Additional Background Information
1. Mission Statement
“Our mission is to promote a caring society through ensuring access to income support and related services, enabling active participation, promoting social inclusion and supporting families”. The Department is responsible for the administration of social insurance and social assistance schemes within the state system of social security, and the delivery of other forms of social policy support in line with its mission. The Department is divided into three main parts:
Responsible for the formulation of appropriate social protection policies and general administration.
Social Welfare Services (SWS)
Responsible for the administration, management and delivery of social security payments and services.
Social Welfare Appeals Office
An independent office responsible for determining appeals against decisions on social welfare entitlements.
2. Statutory Agencies
There are five statutory agencies under the aegis of the Department; Combat Poverty Agency, Citizens Information Board (formerly Comhairle), the Family Support Agency, the Pensions Board and the Office of the Pensions Ombudsman.
3. Location of Services
The Department’s services are provided through a network of headquarter, regional and local offices throughout the country.
Over 4,700 staff are employed in the Department. More than 2,000 staff are employed in Regional and Local Offices which includes 400 Investigative staff and 40 Facilitators (field staff) working off site across eight Regions. Services are provided from over 140 locations throughout the State, including a network of 67 Branch Offices on contract to the Department and managed by Personnel Branch. The remaining staff are employed in 13 headquarter buildings, 7 of which are in Dublin with the others in Sligo, Letterkenny, Carrick-on-Shannon, Longford, Dundalk and Waterford.
It is proposed to decentralise staff in the Dublin headquarter buildings to five locations as follows: - Carrick-on-Shannon, Carrickmacross, Drogheda, Buncrana and Donegal Town. Staff will move to these locations over the course of the next few years.
Further details of where the Department’s offices are located is available at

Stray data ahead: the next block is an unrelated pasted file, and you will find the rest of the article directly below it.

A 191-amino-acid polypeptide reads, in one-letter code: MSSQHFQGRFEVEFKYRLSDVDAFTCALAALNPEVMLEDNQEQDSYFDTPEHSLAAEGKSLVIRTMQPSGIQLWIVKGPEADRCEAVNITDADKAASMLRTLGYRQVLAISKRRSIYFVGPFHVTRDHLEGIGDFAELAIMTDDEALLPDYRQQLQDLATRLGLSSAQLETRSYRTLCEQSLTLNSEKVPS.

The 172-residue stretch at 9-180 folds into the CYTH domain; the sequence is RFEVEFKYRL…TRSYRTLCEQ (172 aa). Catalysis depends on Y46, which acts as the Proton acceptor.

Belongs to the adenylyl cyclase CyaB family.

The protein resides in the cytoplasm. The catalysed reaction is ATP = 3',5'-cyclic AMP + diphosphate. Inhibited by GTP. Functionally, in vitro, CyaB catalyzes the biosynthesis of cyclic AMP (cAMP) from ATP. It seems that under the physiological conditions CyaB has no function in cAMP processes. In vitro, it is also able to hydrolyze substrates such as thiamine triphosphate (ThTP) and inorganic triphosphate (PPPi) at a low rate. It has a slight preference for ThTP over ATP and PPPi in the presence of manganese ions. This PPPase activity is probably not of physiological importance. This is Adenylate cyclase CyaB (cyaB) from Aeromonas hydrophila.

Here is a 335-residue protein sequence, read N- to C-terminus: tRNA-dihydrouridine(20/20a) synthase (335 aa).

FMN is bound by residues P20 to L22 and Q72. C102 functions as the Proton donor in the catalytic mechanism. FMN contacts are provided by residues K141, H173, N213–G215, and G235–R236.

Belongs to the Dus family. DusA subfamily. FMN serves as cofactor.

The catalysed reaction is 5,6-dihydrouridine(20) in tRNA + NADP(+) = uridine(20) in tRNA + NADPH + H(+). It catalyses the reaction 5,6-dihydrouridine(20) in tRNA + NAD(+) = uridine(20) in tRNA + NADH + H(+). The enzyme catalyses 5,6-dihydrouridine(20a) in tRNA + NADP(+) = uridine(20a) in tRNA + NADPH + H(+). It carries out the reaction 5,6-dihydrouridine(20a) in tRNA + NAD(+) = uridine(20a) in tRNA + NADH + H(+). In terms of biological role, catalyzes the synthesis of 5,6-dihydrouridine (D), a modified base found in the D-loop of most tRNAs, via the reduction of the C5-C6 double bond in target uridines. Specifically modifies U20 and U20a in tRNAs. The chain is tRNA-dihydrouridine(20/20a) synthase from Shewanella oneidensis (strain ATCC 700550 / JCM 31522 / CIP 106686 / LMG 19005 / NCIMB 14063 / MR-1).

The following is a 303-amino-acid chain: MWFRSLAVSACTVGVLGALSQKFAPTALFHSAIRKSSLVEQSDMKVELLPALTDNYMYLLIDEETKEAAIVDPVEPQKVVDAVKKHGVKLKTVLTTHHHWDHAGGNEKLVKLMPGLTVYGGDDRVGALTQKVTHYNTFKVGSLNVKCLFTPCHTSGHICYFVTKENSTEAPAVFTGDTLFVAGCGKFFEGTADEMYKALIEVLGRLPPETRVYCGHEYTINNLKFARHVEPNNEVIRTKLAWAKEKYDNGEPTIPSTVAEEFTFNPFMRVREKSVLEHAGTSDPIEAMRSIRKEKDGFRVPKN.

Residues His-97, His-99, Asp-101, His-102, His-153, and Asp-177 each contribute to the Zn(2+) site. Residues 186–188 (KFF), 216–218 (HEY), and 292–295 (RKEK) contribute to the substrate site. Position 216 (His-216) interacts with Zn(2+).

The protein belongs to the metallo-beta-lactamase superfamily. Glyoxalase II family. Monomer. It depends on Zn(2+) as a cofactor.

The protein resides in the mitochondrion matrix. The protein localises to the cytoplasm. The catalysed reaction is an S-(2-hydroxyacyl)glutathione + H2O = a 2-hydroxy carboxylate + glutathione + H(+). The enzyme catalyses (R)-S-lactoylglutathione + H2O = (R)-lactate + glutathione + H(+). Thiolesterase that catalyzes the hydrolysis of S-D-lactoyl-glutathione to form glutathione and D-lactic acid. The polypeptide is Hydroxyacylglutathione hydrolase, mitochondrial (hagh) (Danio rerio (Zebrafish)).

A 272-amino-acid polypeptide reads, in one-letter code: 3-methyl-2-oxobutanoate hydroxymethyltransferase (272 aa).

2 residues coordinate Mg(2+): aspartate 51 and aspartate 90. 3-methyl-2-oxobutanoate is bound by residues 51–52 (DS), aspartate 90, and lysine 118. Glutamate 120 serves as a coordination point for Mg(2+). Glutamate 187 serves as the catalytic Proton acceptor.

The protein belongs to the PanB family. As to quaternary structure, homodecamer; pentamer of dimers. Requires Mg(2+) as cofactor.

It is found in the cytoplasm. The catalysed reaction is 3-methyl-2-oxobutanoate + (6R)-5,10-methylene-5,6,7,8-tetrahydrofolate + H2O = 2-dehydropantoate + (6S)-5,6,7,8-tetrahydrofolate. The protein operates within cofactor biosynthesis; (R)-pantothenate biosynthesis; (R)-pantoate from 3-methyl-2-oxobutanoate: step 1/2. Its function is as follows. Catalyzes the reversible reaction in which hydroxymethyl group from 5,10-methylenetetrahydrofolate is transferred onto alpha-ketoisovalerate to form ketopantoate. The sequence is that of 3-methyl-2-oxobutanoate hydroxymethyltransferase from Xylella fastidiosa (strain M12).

4. The Social Welfare System
The Irish social welfare system comprises three types of income maintenance payments - social insurance payments, social assistance or means tested payments, including Supplementary Welfare Allowance, and a Child Benefit payment. There are also a number of non-statutory schemes and secondary benefits. Delivery of income support services impacts on the lives of almost every person in the State and remains the largest element of the Department’s business. Payments are made to more than 900,000 people each week. The Department also supports people in returning to work and provides support for activities to combat poverty.
A list of all the schemes operated by the Department can be viewed at
5. Social Insurance
The central feature of social insurance schemes is that eligibility is in part determined by contributions paid or credited
1. Entitlement to social insurance benefits are based on a record of social insurance contributions and depends on the occurrence of certain contingencies related to loss of employment, e.g. unemployment, disability, old age. The contingencies covered by the system are old age/retirement, widowhood, maternity
2, orphanhood, disability, invalidity, occupational injury, caring and unemployment. Social insurance also provides for a Death Grant and certain Treatment Benefits e.g. dental, optical and aural benefits. The Irish social insurance system is based on the 'pay as you go’ principle whereby current contributors fund the pensions and benefits of present recipients, while also building up entitlement to their own future benefits. Contributions are made by employees, the self-employed and employers and are paid into the Social Insurance Fund which, in turn, finances the payment of benefits and pensions when and if a particular contingency arises. The system is not strictly actuarially based in so far as there is no direct link at an individual level between contributions paid and potential benefits. Eligibility for payment is primarily determined by the number of contributions paid since first starting work and, depending on whether the contingency is long term or short term, the number of contributions paid or credited over a working lifetime or in recent contribution years
3. Once the conditions relating to a given contingency are satisfied and the relevant contribution conditions are satisfied all claimants, regardless of marital status, household situation or means are entitled to receive a personal rate of payment. Payments are flat rate with additions paid for adult and child dependents